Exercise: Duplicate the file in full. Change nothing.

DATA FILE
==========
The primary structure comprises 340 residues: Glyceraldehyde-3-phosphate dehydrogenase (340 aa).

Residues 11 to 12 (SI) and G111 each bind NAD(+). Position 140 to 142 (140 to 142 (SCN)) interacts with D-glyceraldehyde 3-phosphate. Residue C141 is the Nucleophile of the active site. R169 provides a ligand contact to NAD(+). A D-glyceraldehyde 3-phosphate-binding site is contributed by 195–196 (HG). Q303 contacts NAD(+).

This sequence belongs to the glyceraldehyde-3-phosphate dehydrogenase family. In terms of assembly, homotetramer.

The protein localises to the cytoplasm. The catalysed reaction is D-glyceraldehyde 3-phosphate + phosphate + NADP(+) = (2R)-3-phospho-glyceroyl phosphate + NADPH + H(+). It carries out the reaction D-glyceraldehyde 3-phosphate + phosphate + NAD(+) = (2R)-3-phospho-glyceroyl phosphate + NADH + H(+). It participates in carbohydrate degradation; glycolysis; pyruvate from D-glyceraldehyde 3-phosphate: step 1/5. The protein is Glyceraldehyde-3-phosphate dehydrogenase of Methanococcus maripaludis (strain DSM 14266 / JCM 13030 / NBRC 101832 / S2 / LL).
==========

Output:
The primary structure comprises 340 residues: Glyceraldehyde-3-phosphate dehydrogenase (340 aa).

Residues 11 to 12 (SI) and G111 each bind NAD(+). Position 140 to 142 (140 to 142 (SCN)) interacts with D-glyceraldehyde 3-phosphate. Residue C141 is the Nucleophile of the active site. R169 provides a ligand contact to NAD(+). A D-glyceraldehyde 3-phosphate-binding site is contributed by 195–196 (HG). Q303 contacts NAD(+).

This sequence belongs to the glyceraldehyde-3-phosphate dehydrogenase family. In terms of assembly, homotetramer.

The protein localises to the cytoplasm. The catalysed reaction is D-glyceraldehyde 3-phosphate + phosphate + NADP(+) = (2R)-3-phospho-glyceroyl phosphate + NADPH + H(+). It carries out the reaction D-glyceraldehyde 3-phosphate + phosphate + NAD(+) = (2R)-3-phospho-glyceroyl phosphate + NADH + H(+). It participates in carbohydrate degradation; glycolysis; pyruvate from D-glyceraldehyde 3-phosphate: step 1/5. The protein is Glyceraldehyde-3-phosphate dehydrogenase of Methanococcus maripaludis (strain DSM 14266 / JCM 13030 / NBRC 101832 / S2 / LL).